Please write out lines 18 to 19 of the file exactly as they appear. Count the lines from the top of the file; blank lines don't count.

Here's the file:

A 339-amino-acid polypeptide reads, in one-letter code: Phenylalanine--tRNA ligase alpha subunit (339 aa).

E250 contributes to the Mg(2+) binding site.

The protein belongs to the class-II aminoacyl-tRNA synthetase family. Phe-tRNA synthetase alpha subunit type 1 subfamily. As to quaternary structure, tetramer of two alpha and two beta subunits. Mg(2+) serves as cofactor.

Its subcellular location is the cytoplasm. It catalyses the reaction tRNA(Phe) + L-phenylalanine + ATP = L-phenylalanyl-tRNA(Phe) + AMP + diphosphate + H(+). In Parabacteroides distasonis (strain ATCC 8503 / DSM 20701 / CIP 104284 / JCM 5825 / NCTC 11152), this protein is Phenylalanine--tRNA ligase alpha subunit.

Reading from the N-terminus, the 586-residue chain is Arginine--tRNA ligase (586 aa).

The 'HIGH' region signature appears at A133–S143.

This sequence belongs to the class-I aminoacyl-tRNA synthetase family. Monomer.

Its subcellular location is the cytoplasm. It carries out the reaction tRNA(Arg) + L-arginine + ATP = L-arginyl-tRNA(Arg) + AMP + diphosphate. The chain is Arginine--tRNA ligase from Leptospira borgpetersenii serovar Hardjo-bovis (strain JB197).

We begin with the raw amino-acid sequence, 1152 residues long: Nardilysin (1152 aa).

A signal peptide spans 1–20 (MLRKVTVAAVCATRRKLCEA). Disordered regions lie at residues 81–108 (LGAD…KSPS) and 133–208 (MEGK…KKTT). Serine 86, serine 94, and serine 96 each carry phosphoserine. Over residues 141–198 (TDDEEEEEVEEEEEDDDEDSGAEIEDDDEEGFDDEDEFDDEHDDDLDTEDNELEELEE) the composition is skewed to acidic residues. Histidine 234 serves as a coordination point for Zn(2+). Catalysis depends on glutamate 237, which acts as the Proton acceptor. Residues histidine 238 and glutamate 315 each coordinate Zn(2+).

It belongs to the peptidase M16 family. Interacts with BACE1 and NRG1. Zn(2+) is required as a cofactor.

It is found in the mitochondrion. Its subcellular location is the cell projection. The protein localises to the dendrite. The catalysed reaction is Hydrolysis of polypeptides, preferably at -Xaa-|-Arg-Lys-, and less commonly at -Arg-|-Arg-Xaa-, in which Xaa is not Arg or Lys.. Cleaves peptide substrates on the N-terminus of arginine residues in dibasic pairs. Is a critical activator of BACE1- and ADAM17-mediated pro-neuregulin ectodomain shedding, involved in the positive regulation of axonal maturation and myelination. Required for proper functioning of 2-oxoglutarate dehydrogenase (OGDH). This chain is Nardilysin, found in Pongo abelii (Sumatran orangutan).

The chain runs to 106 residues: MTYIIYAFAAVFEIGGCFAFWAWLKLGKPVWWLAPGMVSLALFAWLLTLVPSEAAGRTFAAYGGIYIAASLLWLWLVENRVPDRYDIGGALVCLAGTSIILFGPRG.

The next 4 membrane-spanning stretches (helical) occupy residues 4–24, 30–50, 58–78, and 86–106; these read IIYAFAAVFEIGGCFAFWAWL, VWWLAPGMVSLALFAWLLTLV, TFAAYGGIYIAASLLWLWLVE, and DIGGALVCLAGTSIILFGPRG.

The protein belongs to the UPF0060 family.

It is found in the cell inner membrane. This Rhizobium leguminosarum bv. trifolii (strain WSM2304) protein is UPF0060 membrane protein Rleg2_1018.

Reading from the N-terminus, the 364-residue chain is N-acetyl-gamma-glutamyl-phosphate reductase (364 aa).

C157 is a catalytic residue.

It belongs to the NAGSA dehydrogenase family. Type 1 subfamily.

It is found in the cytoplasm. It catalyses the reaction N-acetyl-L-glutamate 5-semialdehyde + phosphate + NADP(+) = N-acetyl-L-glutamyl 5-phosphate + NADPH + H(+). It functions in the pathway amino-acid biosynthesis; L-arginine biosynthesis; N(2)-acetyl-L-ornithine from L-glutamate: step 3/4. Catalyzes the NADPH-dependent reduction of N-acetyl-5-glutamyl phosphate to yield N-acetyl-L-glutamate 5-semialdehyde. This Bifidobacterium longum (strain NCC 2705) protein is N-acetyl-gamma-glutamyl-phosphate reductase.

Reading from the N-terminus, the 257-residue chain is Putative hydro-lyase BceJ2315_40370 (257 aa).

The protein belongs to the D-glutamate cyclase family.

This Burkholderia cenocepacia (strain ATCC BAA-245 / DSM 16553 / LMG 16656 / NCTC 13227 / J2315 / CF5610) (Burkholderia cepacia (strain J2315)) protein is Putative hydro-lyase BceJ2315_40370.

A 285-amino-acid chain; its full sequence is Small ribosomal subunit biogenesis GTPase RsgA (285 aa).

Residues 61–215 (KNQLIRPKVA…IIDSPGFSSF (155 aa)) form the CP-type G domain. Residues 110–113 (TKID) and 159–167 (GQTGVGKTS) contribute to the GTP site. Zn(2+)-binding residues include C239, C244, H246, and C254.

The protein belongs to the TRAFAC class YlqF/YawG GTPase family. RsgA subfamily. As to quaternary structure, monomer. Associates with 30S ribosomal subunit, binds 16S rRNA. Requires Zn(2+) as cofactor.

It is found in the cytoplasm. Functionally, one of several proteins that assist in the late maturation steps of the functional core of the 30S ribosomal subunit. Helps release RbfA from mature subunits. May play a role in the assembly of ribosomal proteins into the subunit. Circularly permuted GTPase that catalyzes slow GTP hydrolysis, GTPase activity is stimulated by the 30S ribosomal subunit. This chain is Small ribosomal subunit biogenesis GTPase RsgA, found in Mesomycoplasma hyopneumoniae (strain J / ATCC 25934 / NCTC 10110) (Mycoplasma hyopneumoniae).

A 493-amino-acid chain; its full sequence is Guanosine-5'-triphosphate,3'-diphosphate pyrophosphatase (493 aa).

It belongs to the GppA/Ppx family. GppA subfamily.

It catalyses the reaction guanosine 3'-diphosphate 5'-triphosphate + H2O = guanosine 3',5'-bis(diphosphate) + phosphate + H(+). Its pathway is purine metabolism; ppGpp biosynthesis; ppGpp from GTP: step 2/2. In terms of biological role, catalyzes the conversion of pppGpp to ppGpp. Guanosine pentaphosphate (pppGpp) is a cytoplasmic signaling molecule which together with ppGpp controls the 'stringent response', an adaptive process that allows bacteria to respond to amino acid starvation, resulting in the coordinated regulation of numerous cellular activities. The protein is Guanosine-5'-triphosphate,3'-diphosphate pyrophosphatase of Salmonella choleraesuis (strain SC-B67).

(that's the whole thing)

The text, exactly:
C157 is a catalytic residue.

It belongs to the NAGSA dehydrogenase family. Type 1 subfamily.